“That wasn’t very kind–that remark,” said he.
“What’s all this?” broke in the sharp voice of the doctor.
Arthur started guiltily, but Madelene, without lifting her eyes from her task, answered: “Mr. Ranger didn’t want to be kept waiting.”
“She’s trying to steal my practice away from me!” cried Schulze. He looked utterly unlike his daughter at first glance, but on closer inspection there was an intimate resemblance, like that between the nut and its rough, needle-armored shell. “Well, I guess she hasn’t botched it.” This in a pleased voice, after an admiring inspection of the workmanlike bandage. “Come again to-morrow, young man.”
Arthur bowed to Madelene and somehow got out into the street. He was astonished at himself and at the world. He had gone drearily into that office out of a dreary world; he had issued forth light of heart and delighted with the fresh, smiling, interesting look of the shaded streets and the green hedges and lawns and flower beds. “A fine old town,” he said to himself. “Nice, friendly people–and the really right sort. As soon as I’m done with the rough stretch I’ve got just ahead of me, I’m going to like it. Let me see–one of those girls was named Walpurga and one was named–Madelene–this one, I’m sure–Yes!” And he could hear the teacher calling the roll, could hear the alto voice from the serious face answer to “Madelene Schulze,” could hear the light voice from the face that was always ready to burst into smiles answer to “Walpurga Schulze.”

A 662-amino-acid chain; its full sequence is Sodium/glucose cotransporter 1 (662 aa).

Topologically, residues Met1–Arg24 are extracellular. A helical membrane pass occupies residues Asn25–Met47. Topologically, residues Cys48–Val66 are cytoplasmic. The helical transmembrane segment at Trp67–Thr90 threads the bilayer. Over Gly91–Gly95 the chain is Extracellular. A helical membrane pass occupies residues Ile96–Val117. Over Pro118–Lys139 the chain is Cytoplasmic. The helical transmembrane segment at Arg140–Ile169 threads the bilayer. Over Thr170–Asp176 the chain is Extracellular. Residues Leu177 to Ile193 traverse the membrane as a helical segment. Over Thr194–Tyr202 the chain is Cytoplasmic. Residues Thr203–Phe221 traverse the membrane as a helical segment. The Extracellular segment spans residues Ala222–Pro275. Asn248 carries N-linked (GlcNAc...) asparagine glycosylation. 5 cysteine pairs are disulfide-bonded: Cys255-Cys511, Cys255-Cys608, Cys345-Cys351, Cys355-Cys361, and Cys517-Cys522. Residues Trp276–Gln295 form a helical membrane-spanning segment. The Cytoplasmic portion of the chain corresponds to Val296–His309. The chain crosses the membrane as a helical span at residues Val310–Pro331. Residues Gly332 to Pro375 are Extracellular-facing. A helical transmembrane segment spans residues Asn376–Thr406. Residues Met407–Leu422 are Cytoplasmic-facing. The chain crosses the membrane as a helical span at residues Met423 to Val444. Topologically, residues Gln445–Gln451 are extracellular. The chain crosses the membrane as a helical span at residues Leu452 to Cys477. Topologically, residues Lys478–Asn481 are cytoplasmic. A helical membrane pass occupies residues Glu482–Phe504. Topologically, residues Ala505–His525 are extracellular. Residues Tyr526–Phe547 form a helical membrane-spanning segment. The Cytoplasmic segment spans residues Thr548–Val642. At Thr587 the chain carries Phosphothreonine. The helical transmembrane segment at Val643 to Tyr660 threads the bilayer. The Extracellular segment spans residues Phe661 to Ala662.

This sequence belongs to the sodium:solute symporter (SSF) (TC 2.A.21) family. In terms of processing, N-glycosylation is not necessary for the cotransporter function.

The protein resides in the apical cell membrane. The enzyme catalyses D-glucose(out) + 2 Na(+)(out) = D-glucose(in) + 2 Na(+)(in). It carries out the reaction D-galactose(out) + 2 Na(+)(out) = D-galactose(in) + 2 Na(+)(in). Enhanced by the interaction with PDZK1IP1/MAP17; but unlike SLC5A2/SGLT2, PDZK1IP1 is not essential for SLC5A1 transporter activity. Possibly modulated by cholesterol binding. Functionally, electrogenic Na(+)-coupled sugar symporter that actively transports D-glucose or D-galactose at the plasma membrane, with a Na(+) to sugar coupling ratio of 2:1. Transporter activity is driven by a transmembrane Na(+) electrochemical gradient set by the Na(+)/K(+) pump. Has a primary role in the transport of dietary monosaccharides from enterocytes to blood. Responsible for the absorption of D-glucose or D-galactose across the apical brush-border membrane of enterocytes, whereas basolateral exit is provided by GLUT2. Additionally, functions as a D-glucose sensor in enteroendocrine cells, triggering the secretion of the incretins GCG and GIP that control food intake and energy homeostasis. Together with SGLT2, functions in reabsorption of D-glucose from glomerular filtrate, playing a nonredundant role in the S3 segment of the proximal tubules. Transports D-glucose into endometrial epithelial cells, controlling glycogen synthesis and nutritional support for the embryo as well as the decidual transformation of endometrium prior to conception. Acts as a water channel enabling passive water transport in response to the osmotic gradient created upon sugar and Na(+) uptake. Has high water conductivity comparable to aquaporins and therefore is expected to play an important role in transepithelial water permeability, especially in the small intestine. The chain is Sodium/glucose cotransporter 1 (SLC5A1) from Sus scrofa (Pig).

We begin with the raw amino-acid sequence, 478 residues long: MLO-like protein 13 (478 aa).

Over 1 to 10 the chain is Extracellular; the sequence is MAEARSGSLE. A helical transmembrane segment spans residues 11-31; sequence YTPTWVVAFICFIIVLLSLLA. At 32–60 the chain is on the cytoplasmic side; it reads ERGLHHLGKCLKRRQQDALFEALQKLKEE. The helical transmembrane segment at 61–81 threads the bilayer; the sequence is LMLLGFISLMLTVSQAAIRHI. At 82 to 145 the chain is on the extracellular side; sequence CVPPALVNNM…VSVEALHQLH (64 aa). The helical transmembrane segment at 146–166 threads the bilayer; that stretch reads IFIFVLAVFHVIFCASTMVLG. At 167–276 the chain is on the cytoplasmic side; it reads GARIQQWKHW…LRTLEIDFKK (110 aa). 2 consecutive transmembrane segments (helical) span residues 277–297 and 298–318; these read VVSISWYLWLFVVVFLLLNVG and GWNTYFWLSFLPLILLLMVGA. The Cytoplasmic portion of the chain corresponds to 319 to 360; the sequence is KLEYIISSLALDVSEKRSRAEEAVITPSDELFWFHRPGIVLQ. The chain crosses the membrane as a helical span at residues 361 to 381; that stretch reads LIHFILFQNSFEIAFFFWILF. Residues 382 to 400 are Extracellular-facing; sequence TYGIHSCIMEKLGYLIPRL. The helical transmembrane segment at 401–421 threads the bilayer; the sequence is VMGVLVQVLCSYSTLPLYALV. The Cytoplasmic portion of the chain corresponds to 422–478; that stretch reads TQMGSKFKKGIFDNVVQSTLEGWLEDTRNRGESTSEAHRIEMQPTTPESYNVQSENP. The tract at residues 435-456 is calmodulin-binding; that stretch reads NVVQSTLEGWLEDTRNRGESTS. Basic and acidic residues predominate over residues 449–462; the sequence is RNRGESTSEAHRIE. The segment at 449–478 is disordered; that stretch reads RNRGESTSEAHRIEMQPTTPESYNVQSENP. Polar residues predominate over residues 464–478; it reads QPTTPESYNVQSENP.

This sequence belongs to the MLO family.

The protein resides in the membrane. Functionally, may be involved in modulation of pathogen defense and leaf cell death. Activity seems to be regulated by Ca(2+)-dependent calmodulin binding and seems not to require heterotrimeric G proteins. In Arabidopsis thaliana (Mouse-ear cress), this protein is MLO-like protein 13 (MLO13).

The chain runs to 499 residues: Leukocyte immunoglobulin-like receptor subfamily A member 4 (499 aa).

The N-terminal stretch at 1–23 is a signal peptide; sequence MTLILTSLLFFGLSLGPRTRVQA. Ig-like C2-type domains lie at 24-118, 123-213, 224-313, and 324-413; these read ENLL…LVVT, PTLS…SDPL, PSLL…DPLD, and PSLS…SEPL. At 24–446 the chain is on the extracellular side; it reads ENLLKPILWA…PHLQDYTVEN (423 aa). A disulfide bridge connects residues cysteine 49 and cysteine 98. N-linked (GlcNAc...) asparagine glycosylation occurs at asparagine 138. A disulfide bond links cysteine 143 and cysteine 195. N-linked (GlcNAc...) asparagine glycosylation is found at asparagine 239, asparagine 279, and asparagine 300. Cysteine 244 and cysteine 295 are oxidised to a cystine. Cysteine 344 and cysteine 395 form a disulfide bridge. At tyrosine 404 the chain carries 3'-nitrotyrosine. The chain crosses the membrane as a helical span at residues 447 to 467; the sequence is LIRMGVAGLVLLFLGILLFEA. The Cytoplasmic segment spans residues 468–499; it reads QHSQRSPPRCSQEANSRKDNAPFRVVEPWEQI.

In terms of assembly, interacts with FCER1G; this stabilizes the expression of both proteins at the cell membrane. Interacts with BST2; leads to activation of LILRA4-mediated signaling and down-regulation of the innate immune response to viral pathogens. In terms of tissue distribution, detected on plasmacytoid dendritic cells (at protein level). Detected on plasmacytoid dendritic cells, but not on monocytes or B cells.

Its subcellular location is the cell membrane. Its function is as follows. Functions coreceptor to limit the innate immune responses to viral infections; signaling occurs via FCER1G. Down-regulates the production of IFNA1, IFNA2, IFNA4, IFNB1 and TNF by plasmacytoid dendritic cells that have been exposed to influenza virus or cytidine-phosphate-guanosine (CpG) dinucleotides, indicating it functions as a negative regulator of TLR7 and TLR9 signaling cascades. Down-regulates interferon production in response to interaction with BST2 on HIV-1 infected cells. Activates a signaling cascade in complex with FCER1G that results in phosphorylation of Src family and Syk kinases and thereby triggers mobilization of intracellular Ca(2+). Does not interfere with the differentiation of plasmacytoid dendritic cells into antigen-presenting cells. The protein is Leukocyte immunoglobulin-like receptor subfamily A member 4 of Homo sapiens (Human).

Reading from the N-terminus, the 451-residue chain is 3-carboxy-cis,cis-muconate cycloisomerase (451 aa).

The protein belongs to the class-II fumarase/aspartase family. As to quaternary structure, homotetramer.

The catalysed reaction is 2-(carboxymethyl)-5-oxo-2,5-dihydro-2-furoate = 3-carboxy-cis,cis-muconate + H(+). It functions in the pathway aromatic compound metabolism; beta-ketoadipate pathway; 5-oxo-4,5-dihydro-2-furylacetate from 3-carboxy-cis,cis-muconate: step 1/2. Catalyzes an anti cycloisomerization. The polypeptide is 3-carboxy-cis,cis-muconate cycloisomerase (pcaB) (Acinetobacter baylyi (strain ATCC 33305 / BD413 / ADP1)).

But though it was quite unnecessary he, with a quite unnecessary show of carelessness, asked Del which was which. “The black one is Madelene," replied she, and her ability to speak in such an indifferent tone of such an important person surprised him. “The blonde is Walpurga. I used to detest Madelene. She always treated me as if I hadn’t any sense.”
“Well, you can’t blame her for that, Del,” said Arthur. “You’ve been a great deal of a fool in your day–before you blossomed out. Do you remember the time Dory called you down for learning things to show off, and how furious you got?”
Adelaide looked suddenly warm, though she laughed too. “Why did you ask about Dr. Schulze’s daughters?” she asked.
“I saw one of them this morning–a beauty, a tip-topper. And no nonsense about her. As she’s ’black,’ I suppose her name is Madelene.”
“Oh, I remember now!” exclaimed Adelaide. “Madelene is going to be a doctor. They say she’s got nerves of iron–can cut and slash like her father.”